SF Fringe Festival 2000
- review in San Francisco Chronicle by Steve
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- One Positive `Reaction' in 10 Hours
Trevor Allen's piece soars above
festival's other plays
- Steven Winn, Chronicle Theater Critic
- It happened at the Morrison Planetarium Sunday
night, six hours into a marathon day at the San
Francisco Fringe Festival: A piece of real theater
- ``Chain Reactions'' is just the sort of thing that
to bloom at this annual festival of risk-taking,
noncommercial work -- but so rarely does. This
suggestive show about physics, fear and love offers
an intelligent, artful sketch of greater things to come.
That stands out like an island in a sea of amateur
auteurism, campy self-indulgence and earnest
- For dedicated Fringers, just being there for
whatever happens must be its own reward.
Audiences apparently thrive on their treasure hunts
through an unjuried mass of shows. Nearly 8,000
tickets were sold last year. Similar numbers are
expected for the 2000 slate of 240-odd shows that
continue in various venues through Sunday.
- My own daylong return to the Fringe, after a year's
hiatus, may have been rewarded with ``Chain
Reactions.'' But it took 10 hours, $56 worth of
tickets and plenty of tedium to manage it. Those are
- For 50 minutes at the planetarium, at least, the odds
could be forgotten. The audience is in on something
in the making here, as writer-director Trevor Allen
concocts a suite of beguiling monologues, quartets
and one duet for a company of four absorbing
voices. The show's three sections have been
performed separately before. Allen has assembled
them into a fascinating, if possibly unstable, whole
for four Fringe performances. ``Chain Reactions''
plays again at 7 p.m. and 8:30 p.m. Sunday.
- The first section, ``Synchronicity,'' begins with
rather dense overture delivered by a physicist (Ellen
Koivisto). Then a street bookseller-panhandler
(Kieron Edwards) chimes in with his more
earthbound philosophy: ``A buck for a book,'' he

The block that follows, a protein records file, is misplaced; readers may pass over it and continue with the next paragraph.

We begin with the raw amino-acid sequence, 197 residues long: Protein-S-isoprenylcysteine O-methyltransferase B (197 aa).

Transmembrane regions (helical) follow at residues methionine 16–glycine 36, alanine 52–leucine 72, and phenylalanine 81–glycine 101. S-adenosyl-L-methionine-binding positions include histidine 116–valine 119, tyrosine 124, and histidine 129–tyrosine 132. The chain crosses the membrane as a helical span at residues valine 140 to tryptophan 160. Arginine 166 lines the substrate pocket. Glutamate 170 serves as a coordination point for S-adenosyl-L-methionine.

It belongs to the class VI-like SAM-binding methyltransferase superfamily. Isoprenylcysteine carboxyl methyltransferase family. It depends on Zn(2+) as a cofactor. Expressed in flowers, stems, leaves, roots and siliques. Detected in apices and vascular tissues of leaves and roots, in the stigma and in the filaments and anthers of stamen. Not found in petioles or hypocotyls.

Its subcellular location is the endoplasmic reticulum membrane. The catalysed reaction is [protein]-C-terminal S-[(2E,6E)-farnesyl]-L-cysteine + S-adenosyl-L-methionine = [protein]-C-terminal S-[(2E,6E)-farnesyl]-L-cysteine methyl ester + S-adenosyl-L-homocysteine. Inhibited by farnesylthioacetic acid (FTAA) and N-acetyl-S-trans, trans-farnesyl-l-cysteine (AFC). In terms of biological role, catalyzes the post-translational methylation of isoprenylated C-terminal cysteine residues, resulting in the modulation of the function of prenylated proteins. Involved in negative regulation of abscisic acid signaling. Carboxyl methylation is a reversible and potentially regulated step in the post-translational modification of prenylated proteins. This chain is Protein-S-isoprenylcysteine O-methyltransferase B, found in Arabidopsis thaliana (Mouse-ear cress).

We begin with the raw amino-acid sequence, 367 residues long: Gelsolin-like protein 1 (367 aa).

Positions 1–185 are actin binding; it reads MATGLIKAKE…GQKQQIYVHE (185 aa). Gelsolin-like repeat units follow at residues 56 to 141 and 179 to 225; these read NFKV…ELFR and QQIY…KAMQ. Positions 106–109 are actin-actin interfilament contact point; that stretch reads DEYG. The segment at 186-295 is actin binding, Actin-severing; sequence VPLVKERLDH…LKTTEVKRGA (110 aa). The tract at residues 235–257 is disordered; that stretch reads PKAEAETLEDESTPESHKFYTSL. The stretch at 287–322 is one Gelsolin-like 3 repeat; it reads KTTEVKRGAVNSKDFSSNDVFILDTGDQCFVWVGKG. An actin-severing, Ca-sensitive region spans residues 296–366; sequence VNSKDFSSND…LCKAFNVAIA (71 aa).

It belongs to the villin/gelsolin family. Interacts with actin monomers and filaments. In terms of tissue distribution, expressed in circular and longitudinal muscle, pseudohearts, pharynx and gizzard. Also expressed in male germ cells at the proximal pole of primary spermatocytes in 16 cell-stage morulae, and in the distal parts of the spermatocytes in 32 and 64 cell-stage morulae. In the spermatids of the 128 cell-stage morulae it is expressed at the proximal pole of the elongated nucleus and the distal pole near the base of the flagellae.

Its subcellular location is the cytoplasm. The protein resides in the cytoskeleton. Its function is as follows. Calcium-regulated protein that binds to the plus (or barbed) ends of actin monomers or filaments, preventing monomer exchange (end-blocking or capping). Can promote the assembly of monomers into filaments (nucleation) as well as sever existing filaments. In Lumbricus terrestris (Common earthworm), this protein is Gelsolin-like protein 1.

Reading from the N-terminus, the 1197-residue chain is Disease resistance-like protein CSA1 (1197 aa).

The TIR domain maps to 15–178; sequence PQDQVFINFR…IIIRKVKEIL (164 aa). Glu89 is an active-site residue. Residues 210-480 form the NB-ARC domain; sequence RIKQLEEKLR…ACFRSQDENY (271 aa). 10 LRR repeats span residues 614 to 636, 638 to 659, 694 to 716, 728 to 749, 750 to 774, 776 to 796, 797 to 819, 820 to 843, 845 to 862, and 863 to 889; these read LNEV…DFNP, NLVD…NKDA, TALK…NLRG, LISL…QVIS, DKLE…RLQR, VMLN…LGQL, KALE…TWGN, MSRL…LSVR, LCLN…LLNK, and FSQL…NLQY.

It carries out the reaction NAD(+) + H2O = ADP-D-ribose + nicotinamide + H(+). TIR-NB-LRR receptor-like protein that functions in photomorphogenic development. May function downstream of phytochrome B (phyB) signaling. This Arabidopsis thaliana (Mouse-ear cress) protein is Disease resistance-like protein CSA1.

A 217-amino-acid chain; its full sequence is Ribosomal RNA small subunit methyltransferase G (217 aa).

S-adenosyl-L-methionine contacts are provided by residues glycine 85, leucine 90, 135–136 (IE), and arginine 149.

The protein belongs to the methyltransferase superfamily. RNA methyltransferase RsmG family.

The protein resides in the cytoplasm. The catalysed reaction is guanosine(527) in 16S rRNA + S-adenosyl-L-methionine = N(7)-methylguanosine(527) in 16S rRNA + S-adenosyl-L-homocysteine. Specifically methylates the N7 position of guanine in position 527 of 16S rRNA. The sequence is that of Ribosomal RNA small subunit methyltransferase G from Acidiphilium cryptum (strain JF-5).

growls. They're joined by the delightfully crusty
Helen Slayton-Hughes as a skeptical woman being
romanced by a poet in a bar and the becalmed Paul
Gerrior as a professor.
- The four voices overlap, diverge and fuse in the
ensemble's choral interplay. Then Allen takes his
verbal fugues apart and lets us hear the voices on
their own. The speaker's quirks and unintended
connections to other realities wink in and out of
- The drifting, musical quality of ``Chain Reactions''
enhanced by the setting. Stars float across the
planetarium's domed ceiling, studded now and then
by photo-illustrations that mark each section like
silent epigrams. The amplified voices echo
soothingly in the space.
- Slayton-Hughes plays Einstein, and Edwards is his
wartime nuclear physicist colleague Leo Szilard in
the anguished if somewhat stiffer middle section.
Part 3, ``The Mistaken Variations,'' turns the
disparate imagery of stoplights, a bachelor's
fishbowl, a coma and pregnancy into a ravishing
meditation on life's patterns and uncertainties.
- Though ``Chain Reactions'' benefits from the
planetarium's light-speckled sky and spacey
acoustics, the show hews to the Fringe Festival's
mobile, low-tech principles. The actors work at
music stands without props or scenery or even
much movement. It's the language and ideas that
- All Fringe productions must load in and out quickly
to accommodate a crammed schedule of
performances that repeat through an 11-day bill.
Most of the back-to- back shows are booked into
small houses in the downtown district west of Union
- Light and limber may be the producing reality, but
my own selection of Sunday's fare seemed anything
but. In the day's opener, ``My Penis In and Out of
Trouble,'' Antonio Sacre told generic tales of his
sexual awakening in a catatonic monotone, then
tacked on a gratuitous mock confession about his
- Six members of New York's Angry Jellow Bubbles
troupe traveled out of a time warp to share their
heartfelt ideas about a beauty- obsessed culture:
Dieting is hard. It's OK to have small breasts.
- Then I caught a puerile, laugh-free comedy about a
failed flight attendant and a sewer dweller, ``Jack
the Ripper Slept Here,'' that earned its biggest
reaction with a charming line about Michael J. Fox's
- Things looked up when I headed out to Golden
Gate Park for a site-specific dance- theater piece
behind the Queen Wilhelmina Tulip Garden. The
panicked bride and tree-climbing dancers of
``ma-ma-Mammalia'' didn't add up to much for me,
but it was pleasant enough to be out there following
them around at sunset with the Dutch windmill
blades shooting shadows through the foliage. And
then it was time for ``Chain Reactions'' at the
- Afterward, I drove back downtown to catch Kevin
Augustine's ``10,'' a buzzed- about puppet piece
from Philadelphia at Il Teatro 450, and ``Imbecillus:
A Lunatic Quest,'' an Alaskan clown show at the
Exit Theatre. Augustine's Frankenstein-inflected tale
of a failed puppeteer has a certain frenzied
poignancy and a sweetly pathetic puppet with
unfinished limbs and a lumbering dance routine. But
the day had taken its toll on my ability to respond.
- ``Pretty heavy stuff,'' a woman said, as we shared
an elevator back to the street. I nodded mutely.
Maybe I would have agreed more strongly without
a backlog of Angry Jellow Bubbles and ``Jack the
Ripper'' behind me. By the time those clowns from
Juneau started quoting Beckett and ``Macbeth'' and
roasting marshmallows, I knew I was through.
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